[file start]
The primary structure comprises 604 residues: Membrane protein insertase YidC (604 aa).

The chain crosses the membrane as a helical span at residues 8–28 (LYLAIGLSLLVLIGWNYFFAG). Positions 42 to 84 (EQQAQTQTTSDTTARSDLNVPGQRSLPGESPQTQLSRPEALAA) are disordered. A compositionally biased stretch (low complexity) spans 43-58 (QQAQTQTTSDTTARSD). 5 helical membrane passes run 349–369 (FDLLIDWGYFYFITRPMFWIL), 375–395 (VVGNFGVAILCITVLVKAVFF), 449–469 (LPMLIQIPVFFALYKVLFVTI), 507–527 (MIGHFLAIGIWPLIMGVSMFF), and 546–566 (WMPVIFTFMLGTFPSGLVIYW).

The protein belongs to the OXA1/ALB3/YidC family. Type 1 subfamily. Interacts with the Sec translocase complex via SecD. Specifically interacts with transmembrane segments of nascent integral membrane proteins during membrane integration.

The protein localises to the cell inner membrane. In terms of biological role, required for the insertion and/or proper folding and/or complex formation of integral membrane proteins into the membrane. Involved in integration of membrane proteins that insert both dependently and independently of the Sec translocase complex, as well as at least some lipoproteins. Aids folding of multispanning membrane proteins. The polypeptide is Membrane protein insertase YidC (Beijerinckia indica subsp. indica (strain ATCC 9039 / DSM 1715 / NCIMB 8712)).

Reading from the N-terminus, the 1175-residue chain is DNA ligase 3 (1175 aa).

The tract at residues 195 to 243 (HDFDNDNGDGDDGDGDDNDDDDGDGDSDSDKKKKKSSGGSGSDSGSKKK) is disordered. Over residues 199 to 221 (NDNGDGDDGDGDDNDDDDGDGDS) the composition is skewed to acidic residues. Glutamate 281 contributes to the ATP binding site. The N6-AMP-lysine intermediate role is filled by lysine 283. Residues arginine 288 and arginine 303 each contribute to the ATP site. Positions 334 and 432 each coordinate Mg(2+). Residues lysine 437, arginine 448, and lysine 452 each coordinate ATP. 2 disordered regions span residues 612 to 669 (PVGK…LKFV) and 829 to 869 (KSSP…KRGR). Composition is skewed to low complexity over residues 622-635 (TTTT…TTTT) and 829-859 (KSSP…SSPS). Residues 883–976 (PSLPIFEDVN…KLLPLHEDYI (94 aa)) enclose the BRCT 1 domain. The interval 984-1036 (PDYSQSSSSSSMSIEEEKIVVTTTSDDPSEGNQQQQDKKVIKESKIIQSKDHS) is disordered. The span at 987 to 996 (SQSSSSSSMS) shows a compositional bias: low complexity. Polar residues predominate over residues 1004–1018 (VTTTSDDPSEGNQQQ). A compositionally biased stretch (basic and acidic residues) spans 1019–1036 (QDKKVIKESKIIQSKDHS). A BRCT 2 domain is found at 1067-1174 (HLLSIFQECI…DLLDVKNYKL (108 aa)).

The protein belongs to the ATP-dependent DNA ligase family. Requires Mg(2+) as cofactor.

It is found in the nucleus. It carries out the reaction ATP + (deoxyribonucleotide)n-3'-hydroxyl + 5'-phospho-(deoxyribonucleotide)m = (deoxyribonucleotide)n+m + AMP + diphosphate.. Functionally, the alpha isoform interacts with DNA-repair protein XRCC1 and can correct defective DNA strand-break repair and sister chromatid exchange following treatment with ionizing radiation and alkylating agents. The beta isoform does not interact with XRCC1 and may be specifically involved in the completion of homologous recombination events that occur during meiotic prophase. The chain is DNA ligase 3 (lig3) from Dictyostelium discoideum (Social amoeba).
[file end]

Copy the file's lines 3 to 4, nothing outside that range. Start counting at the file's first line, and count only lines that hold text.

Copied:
The protein belongs to the OXA1/ALB3/YidC family. Type 1 subfamily. Interacts with the Sec translocase complex via SecD. Specifically interacts with transmembrane segments of nascent integral membrane proteins during membrane integration.

The protein localises to the cell inner membrane. In terms of biological role, required for the insertion and/or proper folding and/or complex formation of integral membrane proteins into the membrane. Involved in integration of membrane proteins that insert both dependently and independently of the Sec translocase complex, as well as at least some lipoproteins. Aids folding of multispanning membrane proteins. The polypeptide is Membrane protein insertase YidC (Beijerinckia indica subsp. indica (strain ATCC 9039 / DSM 1715 / NCIMB 8712)).